The fact that Sophia Takal misses the point with her completely new approach isn’t that bad at first, but it’s certainly not unimportant for the viewer: Anyone hoping for a new hardcore slasher film from 2019’s “Black Christmas” will definitely be disappointed. In the USA, the film even received a PG-13 rating (comparable to the FSK rating from 12) on the grounds that the message conveyed by the film was particularly important for young women, who should have the opportunity to see it through the rating to see. There may certainly be some truth in that, but even without the message, “Black Christmas” would simply remain too chaste visually to justify a higher age rating. The makers almost completely avoid depicting blood and other visual escapades of violence. The film also doesn’t offer any jump scares. That, as well as the drift into supernatural realms that occurs for the first time in the series, are not the main reason why “Black Christmas” leaves the cinema absolutely unsatisfied. After the narratively not very subtle, but overall plausible first half, Sophia Takal devotes herself to the mood fueled by #MeToo and Co. and creates on the screen a clumsy battle of the sexes without any nuances, which has absolutely nothing to do with a serious discussion of socio-systematic deficits, but rather exclusively excavates trenches that already exist. “Black Christmas” begins as a contemporary questioning of existing genre mechanisms and ends in hysterical populism, with which the director sometimes abandons the horror genre completely. Incidentally, both genders agreed on this after the screening.

Conclusion: Sophia Takal’s plans to turn the male-dominated slasher genre inside out with “Black Christmas” fail after a promising first half because the director focuses too much on the conflict and not the solution. Not to mention that their film completely fails as a fear-mongering horror film.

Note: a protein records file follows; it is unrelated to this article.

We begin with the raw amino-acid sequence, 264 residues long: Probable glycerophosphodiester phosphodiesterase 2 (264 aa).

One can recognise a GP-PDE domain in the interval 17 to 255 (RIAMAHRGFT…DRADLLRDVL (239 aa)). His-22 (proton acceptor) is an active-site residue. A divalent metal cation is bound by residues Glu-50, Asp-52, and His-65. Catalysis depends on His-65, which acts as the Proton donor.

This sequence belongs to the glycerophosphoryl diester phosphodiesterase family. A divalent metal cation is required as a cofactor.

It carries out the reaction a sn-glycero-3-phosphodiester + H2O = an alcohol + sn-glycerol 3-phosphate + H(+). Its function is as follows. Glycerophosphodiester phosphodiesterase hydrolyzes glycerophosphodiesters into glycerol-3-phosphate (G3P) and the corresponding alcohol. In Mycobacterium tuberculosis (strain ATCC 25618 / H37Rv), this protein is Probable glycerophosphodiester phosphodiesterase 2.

Black Christmas 2019 is a remake of the 1974 film of the same name, which is a horror classic. The film tells the story of a group of female students who are targeted by mysterious hooded killers who belong to a cult that seeks to restore the patriarchal order in society. The main character of the film is Riley, who is a victim of a rape that was never punished. Together with her friends, she tries to stand up to her attackers and uncover their conspiracy.

The ending of the film reveals that Professor Gelson, who is an alumnus of the ACO fraternity, is behind everything, and that the bust of the college’s founder, Nathaniel Hawthorne, is kept there. The bust contains black magic that allows him to control his followers with the help of a black substance that comes out of his eyes. Gelson and his cult want to destroy all women who oppose their ideology and make them their slaves. Riley infiltrates the fraternity house, where she finds her missing friend Helena, who has gone over to the enemy. Riley manages to rescue her friend Landon, who has been captured by the cult, and together they fight Gelson and his supporters. Riley uses Hawthorne’s bust to destroy the black substance that binds the cult and causes a fire in the house. Riley, Landon, and their friends survive, but Gelson and his cult perish in the flames.
The film also criticizes toxic masculinity, which manifests itself in the form of a cult that uses black magic to subjugate women. The film calls on women to unite and defend their rights and freedoms against any threats.

The film Black Christmas 2019 is not only a terrifying thriller, but also a feminist manifesto that shows women’s struggle against violence, discrimination and subjugation.

“Black Christmas” can be seen in USA cinemas from December 12th.